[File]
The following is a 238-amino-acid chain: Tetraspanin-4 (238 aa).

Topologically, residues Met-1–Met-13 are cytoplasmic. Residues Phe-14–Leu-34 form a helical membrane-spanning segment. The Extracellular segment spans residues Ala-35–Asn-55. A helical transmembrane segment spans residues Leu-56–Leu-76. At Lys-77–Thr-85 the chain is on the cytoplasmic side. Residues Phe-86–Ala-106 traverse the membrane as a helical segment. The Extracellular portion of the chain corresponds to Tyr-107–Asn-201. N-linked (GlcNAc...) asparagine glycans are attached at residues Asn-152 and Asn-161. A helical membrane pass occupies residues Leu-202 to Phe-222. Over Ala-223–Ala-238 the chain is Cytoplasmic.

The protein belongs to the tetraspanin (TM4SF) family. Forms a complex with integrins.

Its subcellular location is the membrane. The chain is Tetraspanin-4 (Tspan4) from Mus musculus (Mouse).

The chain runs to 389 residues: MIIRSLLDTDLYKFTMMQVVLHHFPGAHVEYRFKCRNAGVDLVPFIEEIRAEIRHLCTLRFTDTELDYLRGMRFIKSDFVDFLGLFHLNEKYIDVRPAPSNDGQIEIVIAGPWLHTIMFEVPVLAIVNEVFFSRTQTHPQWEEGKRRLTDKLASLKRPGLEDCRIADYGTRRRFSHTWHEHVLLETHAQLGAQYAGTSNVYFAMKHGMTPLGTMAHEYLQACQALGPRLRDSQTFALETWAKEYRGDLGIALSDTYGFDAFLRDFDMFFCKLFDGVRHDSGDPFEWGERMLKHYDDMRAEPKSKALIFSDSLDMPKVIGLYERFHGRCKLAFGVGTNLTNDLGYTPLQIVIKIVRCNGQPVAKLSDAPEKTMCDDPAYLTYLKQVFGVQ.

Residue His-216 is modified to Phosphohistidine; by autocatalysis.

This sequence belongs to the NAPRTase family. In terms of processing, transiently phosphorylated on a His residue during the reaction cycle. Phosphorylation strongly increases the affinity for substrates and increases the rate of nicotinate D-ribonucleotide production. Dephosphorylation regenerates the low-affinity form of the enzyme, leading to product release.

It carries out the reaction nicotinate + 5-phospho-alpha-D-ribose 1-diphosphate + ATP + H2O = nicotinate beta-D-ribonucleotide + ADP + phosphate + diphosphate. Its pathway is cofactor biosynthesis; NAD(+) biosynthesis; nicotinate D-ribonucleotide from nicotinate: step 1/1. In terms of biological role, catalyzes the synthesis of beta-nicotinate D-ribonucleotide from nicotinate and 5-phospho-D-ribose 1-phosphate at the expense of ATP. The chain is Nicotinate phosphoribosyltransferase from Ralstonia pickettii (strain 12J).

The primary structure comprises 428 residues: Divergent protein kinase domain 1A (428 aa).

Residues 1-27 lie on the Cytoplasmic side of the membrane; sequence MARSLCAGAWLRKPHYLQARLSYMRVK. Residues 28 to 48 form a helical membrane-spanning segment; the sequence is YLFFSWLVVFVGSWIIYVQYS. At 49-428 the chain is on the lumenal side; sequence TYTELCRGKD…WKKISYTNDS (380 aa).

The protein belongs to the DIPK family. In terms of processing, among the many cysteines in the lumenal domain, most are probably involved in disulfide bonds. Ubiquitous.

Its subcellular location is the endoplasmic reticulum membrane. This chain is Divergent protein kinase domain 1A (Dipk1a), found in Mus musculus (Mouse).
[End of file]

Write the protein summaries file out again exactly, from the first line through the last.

The following is a 238-amino-acid chain: Tetraspanin-4 (238 aa).

Topologically, residues Met-1–Met-13 are cytoplasmic. Residues Phe-14–Leu-34 form a helical membrane-spanning segment. The Extracellular segment spans residues Ala-35–Asn-55. A helical transmembrane segment spans residues Leu-56–Leu-76. At Lys-77–Thr-85 the chain is on the cytoplasmic side. Residues Phe-86–Ala-106 traverse the membrane as a helical segment. The Extracellular portion of the chain corresponds to Tyr-107–Asn-201. N-linked (GlcNAc...) asparagine glycans are attached at residues Asn-152 and Asn-161. A helical membrane pass occupies residues Leu-202 to Phe-222. Over Ala-223–Ala-238 the chain is Cytoplasmic.

The protein belongs to the tetraspanin (TM4SF) family. Forms a complex with integrins.

Its subcellular location is the membrane. The chain is Tetraspanin-4 (Tspan4) from Mus musculus (Mouse).

The chain runs to 389 residues: MIIRSLLDTDLYKFTMMQVVLHHFPGAHVEYRFKCRNAGVDLVPFIEEIRAEIRHLCTLRFTDTELDYLRGMRFIKSDFVDFLGLFHLNEKYIDVRPAPSNDGQIEIVIAGPWLHTIMFEVPVLAIVNEVFFSRTQTHPQWEEGKRRLTDKLASLKRPGLEDCRIADYGTRRRFSHTWHEHVLLETHAQLGAQYAGTSNVYFAMKHGMTPLGTMAHEYLQACQALGPRLRDSQTFALETWAKEYRGDLGIALSDTYGFDAFLRDFDMFFCKLFDGVRHDSGDPFEWGERMLKHYDDMRAEPKSKALIFSDSLDMPKVIGLYERFHGRCKLAFGVGTNLTNDLGYTPLQIVIKIVRCNGQPVAKLSDAPEKTMCDDPAYLTYLKQVFGVQ.

Residue His-216 is modified to Phosphohistidine; by autocatalysis.

This sequence belongs to the NAPRTase family. In terms of processing, transiently phosphorylated on a His residue during the reaction cycle. Phosphorylation strongly increases the affinity for substrates and increases the rate of nicotinate D-ribonucleotide production. Dephosphorylation regenerates the low-affinity form of the enzyme, leading to product release.

It carries out the reaction nicotinate + 5-phospho-alpha-D-ribose 1-diphosphate + ATP + H2O = nicotinate beta-D-ribonucleotide + ADP + phosphate + diphosphate. Its pathway is cofactor biosynthesis; NAD(+) biosynthesis; nicotinate D-ribonucleotide from nicotinate: step 1/1. In terms of biological role, catalyzes the synthesis of beta-nicotinate D-ribonucleotide from nicotinate and 5-phospho-D-ribose 1-phosphate at the expense of ATP. The chain is Nicotinate phosphoribosyltransferase from Ralstonia pickettii (strain 12J).

The primary structure comprises 428 residues: Divergent protein kinase domain 1A (428 aa).

Residues 1-27 lie on the Cytoplasmic side of the membrane; sequence MARSLCAGAWLRKPHYLQARLSYMRVK. Residues 28 to 48 form a helical membrane-spanning segment; the sequence is YLFFSWLVVFVGSWIIYVQYS. At 49-428 the chain is on the lumenal side; sequence TYTELCRGKD…WKKISYTNDS (380 aa).

The protein belongs to the DIPK family. In terms of processing, among the many cysteines in the lumenal domain, most are probably involved in disulfide bonds. Ubiquitous.

Its subcellular location is the endoplasmic reticulum membrane. This chain is Divergent protein kinase domain 1A (Dipk1a), found in Mus musculus (Mouse).